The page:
“Daetzl!” screamed Korina. Bar-Reuel recognized it as the magical spell of suicide. All field agents were required to speak it if they were successfully mind-probed. And now, Korina had said it.
Jared and Bar-Reuel cried out in tandem, Bar-Reuel’s a moan of loss and despair, Jared’s a scream of rage and defeat. The two together were like the death-cry of a nightmare.
Bar-Reuel hardly noticed when the strong man released him, or when Jared ran from the house. He was numb to all but the echo of his wife’s cry. At last, he found the strength to stand, to walk, to do the one thing that might restore his hope or destroy it forever: to find out if she was truly dead.
Bar-Reuel knelt down by the side of his bed and placed his head against his wife’s chest. Her heart was still. Suddenly, the reality of her death hit Bar-Reuel full force, cutting into his very soul. He had cared for her more than his own life. Now that hers was over, so was his. “All that she loved died with her,” he sobbed, staring at the still bodies of his sons. “All but me.”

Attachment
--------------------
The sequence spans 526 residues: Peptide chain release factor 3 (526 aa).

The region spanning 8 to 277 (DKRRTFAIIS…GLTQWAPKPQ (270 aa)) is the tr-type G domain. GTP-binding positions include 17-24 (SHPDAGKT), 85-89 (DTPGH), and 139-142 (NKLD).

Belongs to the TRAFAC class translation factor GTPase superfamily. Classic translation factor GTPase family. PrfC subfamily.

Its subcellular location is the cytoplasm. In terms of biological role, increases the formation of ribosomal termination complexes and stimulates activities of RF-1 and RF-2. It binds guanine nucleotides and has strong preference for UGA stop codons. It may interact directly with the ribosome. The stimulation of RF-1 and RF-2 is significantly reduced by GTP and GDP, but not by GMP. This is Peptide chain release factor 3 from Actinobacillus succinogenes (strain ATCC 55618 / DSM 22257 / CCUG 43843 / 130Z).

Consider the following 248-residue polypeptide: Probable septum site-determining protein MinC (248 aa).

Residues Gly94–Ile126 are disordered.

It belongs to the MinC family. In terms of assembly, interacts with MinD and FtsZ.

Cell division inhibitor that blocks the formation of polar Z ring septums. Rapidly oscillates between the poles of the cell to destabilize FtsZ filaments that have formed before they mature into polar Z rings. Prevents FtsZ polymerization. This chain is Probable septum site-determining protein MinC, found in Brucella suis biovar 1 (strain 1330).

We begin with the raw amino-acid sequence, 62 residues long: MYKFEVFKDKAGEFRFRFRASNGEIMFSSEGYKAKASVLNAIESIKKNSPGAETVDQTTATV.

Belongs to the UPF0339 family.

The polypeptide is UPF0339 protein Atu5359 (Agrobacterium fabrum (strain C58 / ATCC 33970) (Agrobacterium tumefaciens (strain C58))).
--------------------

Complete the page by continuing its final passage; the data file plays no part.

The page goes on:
Then, as if defying his words, one of the babies stirred. Bar-Reuel gasped, then picked up the child and felt for its heartbeat. The pulse was weak but clear, and the joy that filled Bar-Reuel’s heart caused fresh tears to spring in his eyes. “Then she is not entirely lost,” he murmured to himself. “She left me you. Reuel. That’s what she was going to name you… if only she had had just a few more hours… if only it had been me instead… if only this was all a dream…”
Suddenly, Bar-Reuel’s pain was overcome by an incredible weariness, and he lay slowly down on the ground, his son in his arms. “There is something special about you, Reuel,” he thought. “I must protect you.” Then he fell asleep, too tired to realize that this last thought was not truly his own, or to feel the weight that lifted from his mind.